I sighed. Deeply. My husband has been sick with pneumonia for a couple of weeks now. More work than usual has been on my plate. Extra doctor visits, extra pharmacy runs, extra housework. Mostly, extra worry. Plus, we are preparing to attend Carter’s daughter’s wedding out of state. This is the first time since we moved to the Northwest that we have to find critter, house, and plant care for a week. Then, there has been my concern for my husband. Will he be well enough, strong enough to handle travel? Am I strong enough to juggle all this? Overloaded? Yes, I think so.

“Is someone draining your energy?” the book continues. “Are you allowing yourself to ride down the tubes with them?…At times, all of life’s activities can be overwhelming, and everyone occasionally needs a break. Contrary Frog can signal one of those moments, but can also portend a time of feeling waterlogged.”

When stressed, I am not my best self. I want to run and hide. I want to leap to another lily pad. I am easily wounded, my feelings quickly hurt. And I can easily go from feeling hurt to feeling hostile. I flipped the pages of the book impatiently and looked up Deer:

“Deer teaches us to use the power of gentleness to touch the hearts and minds of wounded beings who are trying to keep us from Sacred Mountain….If Deer has gently nudged its way into your cards today, you are being asked to find the gentleness of spirit  that heals all wounds. … Apply gentleness to your present situation and become like the summer breeze: warm and caring.”

I closed the book with a shamed and humble heart. Frog says, don’t go down the drain of overwhelm and frustration. Deer says, to bypass the drain, step forward with a gentle, loving heart.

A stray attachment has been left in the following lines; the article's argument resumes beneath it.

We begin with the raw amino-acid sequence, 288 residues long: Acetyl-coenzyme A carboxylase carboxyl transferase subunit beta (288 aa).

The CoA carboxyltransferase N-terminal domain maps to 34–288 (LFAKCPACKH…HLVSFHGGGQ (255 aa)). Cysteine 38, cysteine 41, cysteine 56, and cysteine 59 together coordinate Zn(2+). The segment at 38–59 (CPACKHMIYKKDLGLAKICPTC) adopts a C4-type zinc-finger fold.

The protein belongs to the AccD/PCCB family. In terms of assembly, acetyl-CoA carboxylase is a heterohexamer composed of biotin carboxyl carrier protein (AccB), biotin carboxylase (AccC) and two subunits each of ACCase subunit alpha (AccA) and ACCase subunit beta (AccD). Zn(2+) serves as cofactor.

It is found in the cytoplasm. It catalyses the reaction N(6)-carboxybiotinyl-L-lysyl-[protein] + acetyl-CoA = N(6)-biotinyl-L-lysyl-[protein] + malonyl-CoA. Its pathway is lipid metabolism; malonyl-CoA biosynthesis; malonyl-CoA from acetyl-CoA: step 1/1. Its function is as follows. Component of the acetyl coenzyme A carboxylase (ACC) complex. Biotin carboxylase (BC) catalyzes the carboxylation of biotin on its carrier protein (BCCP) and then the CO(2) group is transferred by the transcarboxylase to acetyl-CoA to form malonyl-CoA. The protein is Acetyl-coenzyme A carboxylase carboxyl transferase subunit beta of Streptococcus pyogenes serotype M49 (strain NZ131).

And that brings me to Steve Buscemi. I watched a video clip of this actor speaking with Buddhist Nun Ani Trime Lhamo. They were speaking about compassion, and the gracious nun says that it is easy to be kind and compassionate with people we know and people we love. Buscemi says, “It’s also easy to be awful to the ones you love, too. In fact, sometimes I find that’s the hardest time to be kind.” Then he goes on to talk about having anger, and Lhamo says that it’s okay to feel anger. But that doesn’t mean you act on it.

I can relate to Steve Buscemi, while I aspire to the wisdom of Ani Lhamo. Don’t we all? I have never thought  of myself as being good at intimate relationships, or even friendships. Having moved around a lot for most of my adult life, I have left too many wonderful people behind and never followed up to try and nurture at least a long distance friendship. In intimate partnerships, I get discouraged, disappointed, and hurt very easily. I have often thought I am at my best when I am alone. This is the introvert and the creative aspect of my ego speaking. Creativity takes energy, and when you are not good at relationships, you let relationships sap your energy. Hence, no creative juices flow.

I get angry. I get hurt. I think hostile thoughts and then feel guilty about them. I rarely act out my anger or hurt. I just get quiet. I think there are a lot of people like me in the world of relationships: The silent, brooding ones who grow thick scars from the tiny verbal pinches mindlessly-thoughtlessly bestowed by others and by the World.